• Call-to-action ads — You want to push the most engaged users to purchase from you. These ads may only retarget people who have shown previous interest in your company. You want to narrow down the audience because they will be your most expensive cost per click. These ads should lead to a phone call or a landing page designed to get bookings.

A note: Facebook offers lead generation ads. My company has tried these with mixed results. The ads are mobile only and a lot of the information autofills, so it is possible to get false leads. If your company has a well-defined sales process, it may be worth trying these out for yourself, but otherwise I suggest skipping them. 

Finally, we have to consider the creative side. Facebook offers a wide variety of ad styles.

Photo ads are the easiest to create. Stick to high-quality images that are bright and eye-catching. No one wants to see the gunk we pump out of septic tanks. They want to see cheery people, children and pets, as long as the image applies to your services. 

Video ads are an impressive way to show your team in action. You don’t have to hire a videographer to make video ads work for you. Put together a slideshow or use animation to create movement with a still picture. Even a smartphone video of your trucks rolling up to a nice house is adequate. There are a lot of free or low-cost apps out there to help you spice up the video with some music and your logo and phone number. Get creative, but remember to keep the video simple and clear. Dark, blurry or confusing images won’t do the job of building trust.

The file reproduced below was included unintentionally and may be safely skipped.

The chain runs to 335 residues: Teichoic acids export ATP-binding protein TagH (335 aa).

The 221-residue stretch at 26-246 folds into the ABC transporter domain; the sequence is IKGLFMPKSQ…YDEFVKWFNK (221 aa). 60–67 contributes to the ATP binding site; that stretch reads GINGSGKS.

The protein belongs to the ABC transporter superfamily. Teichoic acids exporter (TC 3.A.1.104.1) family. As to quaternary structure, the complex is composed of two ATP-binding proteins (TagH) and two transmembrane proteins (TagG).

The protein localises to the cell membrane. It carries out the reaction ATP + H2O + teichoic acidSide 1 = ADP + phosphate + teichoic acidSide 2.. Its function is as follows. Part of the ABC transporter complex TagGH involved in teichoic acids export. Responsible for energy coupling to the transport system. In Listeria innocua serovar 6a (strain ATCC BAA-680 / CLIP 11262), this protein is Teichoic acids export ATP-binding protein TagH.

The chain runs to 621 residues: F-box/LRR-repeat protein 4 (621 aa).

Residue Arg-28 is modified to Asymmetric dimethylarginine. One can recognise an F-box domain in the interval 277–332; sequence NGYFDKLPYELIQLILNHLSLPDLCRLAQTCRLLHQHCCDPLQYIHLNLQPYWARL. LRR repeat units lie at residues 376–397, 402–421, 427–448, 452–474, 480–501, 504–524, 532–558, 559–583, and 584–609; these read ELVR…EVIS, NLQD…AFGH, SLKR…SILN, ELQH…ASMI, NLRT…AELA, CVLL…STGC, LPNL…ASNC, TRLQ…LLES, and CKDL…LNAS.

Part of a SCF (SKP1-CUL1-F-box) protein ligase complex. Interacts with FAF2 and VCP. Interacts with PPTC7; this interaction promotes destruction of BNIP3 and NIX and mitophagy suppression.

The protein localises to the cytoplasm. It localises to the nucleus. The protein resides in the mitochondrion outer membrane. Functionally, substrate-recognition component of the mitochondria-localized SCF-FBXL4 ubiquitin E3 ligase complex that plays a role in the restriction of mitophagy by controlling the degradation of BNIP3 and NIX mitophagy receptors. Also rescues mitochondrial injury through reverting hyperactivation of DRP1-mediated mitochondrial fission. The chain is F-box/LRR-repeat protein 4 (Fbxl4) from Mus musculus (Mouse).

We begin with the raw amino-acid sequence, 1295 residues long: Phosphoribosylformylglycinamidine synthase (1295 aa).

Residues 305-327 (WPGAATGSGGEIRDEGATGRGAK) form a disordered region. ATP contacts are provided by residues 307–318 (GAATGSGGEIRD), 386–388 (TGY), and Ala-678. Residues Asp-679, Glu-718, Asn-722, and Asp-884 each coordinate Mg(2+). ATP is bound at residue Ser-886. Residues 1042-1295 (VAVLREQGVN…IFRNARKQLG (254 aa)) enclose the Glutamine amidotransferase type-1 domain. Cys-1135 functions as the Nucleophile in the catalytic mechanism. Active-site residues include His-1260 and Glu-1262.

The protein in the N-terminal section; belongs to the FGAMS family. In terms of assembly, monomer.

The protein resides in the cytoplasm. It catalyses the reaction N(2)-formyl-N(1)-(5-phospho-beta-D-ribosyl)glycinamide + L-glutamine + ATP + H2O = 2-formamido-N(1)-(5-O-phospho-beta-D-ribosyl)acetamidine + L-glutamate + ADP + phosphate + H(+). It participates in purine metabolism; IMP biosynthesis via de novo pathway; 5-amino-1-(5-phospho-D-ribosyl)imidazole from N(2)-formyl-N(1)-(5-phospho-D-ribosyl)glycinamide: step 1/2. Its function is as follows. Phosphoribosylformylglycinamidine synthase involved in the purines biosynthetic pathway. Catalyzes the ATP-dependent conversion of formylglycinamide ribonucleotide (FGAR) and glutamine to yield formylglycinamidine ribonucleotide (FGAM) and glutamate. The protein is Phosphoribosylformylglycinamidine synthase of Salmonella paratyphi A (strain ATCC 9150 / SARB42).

Carousel ads hold up to 10 pictures or videos. It’s a marvelous way to show an overview of multiple services or to brag about your team. 

Writing copy for your ads doesn’t have to be difficult. Keep it short and simple. Consider at least two versions of the ad, one that leads with logic and another that shows emotion. Focus on how you will help and, for maximum engagement, give them an incentive to call now.

If you give Facebook advertising a try for the first time — or the first time in a long time — don’t forget to monitor campaigns closely. Try a few fresh ideas with small budgets and see what is getting traction before you go big. Facebook ads may seem uncool, but they still provide the opportunity to connect to a targeted audience at a relatively low cost. Well-designed and -managed campaigns can provide positive results for your company. 

About the author
Anja Smith is managing partner for All Clear Plumbing in Greenville, South Carolina. She can be reached at